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Brandeis University's Community Newspaper — Waltham, Mass.

Brandeis community needs to support all discussions

Published: March 7, 2014
Section: Editorials

Campus events that are easy to support, such as ’DEIS Impact, have received great promotion from the administration and the student body. Covering straightforward, positive ideals, these events are advertised as an integral part of the Brandeis community. That is undeniably true, and it should be commended that these events receive so much support. Yet there are other important events that the university would rather look past when presenting the school to the greater community.

Over this past week, the controversial topics discussed during the Israeli Apartheid Week have failed to be supported in the same capacity as the more popular functions such as ’DEIS Impact. President Fred Lawrence was at a conference in Washington, D.C., while Max Blumenthal spoke about the problems with the Israeli occupation of Palestine. No other administrators attended this event, which student groups put a lot of effort into organizing, and that presents a blatant bias. When prominent speakers come to campus, Brandeis administration should make an effort to be present, to show investment in student passions and to foster respectful discussion.

The administration seems to choose certain student-organized programs over others. All students at Brandeis have the right to propose their ideas in a free and open dialogue, but this favoritism shown for events does not promote the ideals the university claims to represent. Whether or not the university wants to admit to it, some students feel very strongly that the problems in Israel are associated with social justice and want action to be taken and their views to be heard.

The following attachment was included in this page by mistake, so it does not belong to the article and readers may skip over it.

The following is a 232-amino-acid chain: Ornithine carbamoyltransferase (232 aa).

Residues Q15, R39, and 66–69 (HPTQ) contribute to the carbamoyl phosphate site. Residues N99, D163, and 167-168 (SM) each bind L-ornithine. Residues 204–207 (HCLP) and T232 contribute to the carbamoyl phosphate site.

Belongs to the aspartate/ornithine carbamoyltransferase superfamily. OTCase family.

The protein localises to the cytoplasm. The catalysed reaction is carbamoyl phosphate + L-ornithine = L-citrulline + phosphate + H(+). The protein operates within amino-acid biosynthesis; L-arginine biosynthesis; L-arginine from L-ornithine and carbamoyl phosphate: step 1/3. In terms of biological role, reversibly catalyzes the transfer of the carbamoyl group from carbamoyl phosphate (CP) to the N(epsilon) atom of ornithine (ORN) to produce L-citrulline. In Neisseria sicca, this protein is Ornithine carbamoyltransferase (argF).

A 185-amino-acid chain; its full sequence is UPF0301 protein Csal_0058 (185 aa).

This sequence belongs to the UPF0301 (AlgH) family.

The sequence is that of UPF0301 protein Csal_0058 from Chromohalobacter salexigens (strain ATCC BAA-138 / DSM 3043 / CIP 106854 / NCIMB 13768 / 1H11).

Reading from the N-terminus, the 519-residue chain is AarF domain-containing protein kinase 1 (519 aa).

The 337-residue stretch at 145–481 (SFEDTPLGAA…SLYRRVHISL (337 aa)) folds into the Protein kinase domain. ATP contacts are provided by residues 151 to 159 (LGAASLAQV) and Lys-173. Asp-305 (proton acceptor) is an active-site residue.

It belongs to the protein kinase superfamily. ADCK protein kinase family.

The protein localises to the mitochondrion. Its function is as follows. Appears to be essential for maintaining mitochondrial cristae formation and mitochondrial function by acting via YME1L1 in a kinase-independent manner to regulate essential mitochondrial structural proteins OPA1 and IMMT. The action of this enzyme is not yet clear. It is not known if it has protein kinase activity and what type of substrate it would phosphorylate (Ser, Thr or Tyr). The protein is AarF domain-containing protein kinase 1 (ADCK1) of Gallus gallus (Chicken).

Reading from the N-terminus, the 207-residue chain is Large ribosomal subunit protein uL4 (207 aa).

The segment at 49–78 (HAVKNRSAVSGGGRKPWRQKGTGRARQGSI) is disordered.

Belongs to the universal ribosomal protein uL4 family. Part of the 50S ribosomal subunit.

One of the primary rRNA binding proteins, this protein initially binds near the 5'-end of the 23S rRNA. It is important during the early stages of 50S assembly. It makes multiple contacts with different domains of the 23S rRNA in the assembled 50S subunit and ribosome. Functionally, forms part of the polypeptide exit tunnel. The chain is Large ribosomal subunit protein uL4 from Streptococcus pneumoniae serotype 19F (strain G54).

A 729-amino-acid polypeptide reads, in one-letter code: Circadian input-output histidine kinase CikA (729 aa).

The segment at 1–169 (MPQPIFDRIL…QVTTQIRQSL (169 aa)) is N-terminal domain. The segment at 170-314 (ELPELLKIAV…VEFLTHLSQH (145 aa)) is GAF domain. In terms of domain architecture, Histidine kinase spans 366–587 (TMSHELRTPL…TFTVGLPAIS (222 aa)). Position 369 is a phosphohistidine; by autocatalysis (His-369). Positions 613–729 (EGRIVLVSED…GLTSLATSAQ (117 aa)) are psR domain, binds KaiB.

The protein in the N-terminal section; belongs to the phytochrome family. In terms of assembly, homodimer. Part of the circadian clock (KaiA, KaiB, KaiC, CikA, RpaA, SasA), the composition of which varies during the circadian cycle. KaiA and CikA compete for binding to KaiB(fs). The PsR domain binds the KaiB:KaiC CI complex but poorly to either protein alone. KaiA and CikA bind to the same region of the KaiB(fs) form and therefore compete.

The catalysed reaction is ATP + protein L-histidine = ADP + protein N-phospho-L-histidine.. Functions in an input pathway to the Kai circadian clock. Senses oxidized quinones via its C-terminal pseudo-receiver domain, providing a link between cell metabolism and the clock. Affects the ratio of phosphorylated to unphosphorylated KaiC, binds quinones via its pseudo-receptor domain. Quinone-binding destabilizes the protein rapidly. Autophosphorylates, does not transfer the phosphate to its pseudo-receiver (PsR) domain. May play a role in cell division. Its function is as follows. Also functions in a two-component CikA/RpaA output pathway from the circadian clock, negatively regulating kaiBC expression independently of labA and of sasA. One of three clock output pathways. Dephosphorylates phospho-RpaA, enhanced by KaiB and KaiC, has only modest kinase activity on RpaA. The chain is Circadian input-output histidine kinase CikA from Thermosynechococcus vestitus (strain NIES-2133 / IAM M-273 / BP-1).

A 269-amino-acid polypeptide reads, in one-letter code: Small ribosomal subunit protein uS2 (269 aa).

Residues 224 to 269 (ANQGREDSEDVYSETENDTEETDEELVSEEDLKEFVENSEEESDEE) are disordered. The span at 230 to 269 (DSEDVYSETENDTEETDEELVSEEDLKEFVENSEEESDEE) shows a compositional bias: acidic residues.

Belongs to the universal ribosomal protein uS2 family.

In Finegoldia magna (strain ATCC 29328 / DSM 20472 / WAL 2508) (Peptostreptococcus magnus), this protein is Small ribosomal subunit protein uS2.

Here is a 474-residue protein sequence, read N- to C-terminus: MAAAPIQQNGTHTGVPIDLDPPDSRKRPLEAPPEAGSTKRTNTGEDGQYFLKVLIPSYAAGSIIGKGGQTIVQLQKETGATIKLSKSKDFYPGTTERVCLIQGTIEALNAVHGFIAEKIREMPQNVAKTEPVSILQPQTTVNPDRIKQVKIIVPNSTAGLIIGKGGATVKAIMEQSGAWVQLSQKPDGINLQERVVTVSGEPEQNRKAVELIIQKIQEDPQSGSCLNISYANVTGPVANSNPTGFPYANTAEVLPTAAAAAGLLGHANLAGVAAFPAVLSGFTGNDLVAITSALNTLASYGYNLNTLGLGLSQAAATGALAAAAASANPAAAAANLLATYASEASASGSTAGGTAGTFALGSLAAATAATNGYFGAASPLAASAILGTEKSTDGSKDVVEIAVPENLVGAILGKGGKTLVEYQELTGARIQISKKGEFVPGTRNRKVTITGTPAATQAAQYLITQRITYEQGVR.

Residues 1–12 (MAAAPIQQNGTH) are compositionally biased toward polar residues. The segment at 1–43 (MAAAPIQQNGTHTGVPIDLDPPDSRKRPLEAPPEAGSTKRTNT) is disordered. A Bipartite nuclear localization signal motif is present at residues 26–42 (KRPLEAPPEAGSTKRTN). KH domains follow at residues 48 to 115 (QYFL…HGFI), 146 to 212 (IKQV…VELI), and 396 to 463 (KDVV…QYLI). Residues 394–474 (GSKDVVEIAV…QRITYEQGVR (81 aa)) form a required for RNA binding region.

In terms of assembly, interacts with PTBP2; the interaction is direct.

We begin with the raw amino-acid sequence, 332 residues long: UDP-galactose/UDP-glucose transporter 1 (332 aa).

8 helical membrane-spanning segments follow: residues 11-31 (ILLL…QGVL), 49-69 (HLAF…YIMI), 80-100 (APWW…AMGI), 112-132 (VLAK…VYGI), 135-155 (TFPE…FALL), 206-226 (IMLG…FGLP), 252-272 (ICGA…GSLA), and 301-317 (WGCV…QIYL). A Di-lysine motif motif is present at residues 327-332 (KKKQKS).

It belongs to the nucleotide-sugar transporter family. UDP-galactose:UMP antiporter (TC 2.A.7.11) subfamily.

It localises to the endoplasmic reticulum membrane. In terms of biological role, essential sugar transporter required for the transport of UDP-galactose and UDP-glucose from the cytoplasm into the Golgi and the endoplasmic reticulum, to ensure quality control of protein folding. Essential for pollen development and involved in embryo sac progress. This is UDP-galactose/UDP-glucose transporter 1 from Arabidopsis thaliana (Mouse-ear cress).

Even if the official university response is not there to moderate, the student body needs to be respectful of others’ views. Before the capstone event on Monday, the Facebook event for Israeli Apartheid Week was taken over by negative and even threatening comments. Many of these students were Brandeis students, and some people even went so far as to use fake profiles online. Using the semi-anonymity of the internet to impose power over others is wrong. The students who were so eager to put down opposing views online, yet were not brave enough to then offer their voices to be heard at the events, need to realize that whatever they post online is a representation of the university. A person is still a Brandeis student who represents the university when posting online, no matter what avatar he or she may use. We cannot be so quick to lash out on others when we all compose the same body.

While Israeli Apartheid Week may have been about a controversial topic, this was actually a call for the campus to come together, administration members and students alike. To be a campus that is a claimed leader in social justice, everyone needs to act respectfully and fairly, whether the event be ’DEIS Impact or something on a smaller scale.